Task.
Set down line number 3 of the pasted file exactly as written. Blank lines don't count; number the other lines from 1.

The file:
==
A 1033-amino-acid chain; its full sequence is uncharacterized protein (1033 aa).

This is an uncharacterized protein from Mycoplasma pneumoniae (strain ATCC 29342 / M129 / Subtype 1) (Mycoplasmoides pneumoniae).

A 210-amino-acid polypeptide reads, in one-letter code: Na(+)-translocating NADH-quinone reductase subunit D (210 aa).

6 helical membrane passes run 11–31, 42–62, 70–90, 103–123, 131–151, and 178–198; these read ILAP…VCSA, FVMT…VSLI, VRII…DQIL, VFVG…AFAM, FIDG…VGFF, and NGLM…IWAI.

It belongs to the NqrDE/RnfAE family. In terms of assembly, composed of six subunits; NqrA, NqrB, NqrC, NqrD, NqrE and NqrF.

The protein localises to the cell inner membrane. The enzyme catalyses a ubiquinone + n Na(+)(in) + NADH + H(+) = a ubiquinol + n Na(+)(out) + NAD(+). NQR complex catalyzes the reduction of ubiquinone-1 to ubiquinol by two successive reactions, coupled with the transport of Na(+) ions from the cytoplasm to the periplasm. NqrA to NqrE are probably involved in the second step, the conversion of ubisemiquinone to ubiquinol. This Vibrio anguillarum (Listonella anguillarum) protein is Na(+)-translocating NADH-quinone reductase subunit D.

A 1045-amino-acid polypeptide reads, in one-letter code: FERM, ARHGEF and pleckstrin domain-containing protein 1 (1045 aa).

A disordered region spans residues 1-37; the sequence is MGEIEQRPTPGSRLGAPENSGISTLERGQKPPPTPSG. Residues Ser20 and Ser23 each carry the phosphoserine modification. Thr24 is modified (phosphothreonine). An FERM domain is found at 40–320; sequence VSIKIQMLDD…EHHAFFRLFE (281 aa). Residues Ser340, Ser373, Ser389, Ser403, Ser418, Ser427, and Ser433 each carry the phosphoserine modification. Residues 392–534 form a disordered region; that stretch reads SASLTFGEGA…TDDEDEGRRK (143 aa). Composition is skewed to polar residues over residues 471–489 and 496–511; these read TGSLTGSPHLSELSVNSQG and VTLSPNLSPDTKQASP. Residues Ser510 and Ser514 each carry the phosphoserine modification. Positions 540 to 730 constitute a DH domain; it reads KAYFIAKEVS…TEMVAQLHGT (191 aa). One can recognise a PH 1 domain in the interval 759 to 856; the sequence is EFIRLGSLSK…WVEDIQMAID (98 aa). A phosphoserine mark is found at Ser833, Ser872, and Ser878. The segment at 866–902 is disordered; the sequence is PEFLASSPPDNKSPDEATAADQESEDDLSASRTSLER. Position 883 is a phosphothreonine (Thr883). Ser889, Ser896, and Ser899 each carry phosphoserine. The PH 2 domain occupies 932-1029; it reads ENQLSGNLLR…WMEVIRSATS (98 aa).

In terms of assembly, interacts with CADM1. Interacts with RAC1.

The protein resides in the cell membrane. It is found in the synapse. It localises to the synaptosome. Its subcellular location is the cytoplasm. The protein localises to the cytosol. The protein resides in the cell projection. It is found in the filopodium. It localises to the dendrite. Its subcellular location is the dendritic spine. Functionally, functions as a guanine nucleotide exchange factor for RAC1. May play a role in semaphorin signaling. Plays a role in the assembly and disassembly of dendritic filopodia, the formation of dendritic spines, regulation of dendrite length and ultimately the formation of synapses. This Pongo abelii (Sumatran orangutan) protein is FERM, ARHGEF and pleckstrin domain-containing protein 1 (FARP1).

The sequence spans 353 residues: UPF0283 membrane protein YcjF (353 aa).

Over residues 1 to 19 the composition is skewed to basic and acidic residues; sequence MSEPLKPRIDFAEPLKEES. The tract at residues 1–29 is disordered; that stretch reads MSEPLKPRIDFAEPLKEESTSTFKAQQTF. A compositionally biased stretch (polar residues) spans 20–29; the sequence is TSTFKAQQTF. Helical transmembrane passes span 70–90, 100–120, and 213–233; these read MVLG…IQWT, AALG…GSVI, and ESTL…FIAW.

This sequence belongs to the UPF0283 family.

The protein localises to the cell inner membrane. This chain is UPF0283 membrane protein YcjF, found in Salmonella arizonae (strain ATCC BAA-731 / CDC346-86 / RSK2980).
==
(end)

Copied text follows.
A 210-amino-acid polypeptide reads, in one-letter code: Na(+)-translocating NADH-quinone reductase subunit D (210 aa).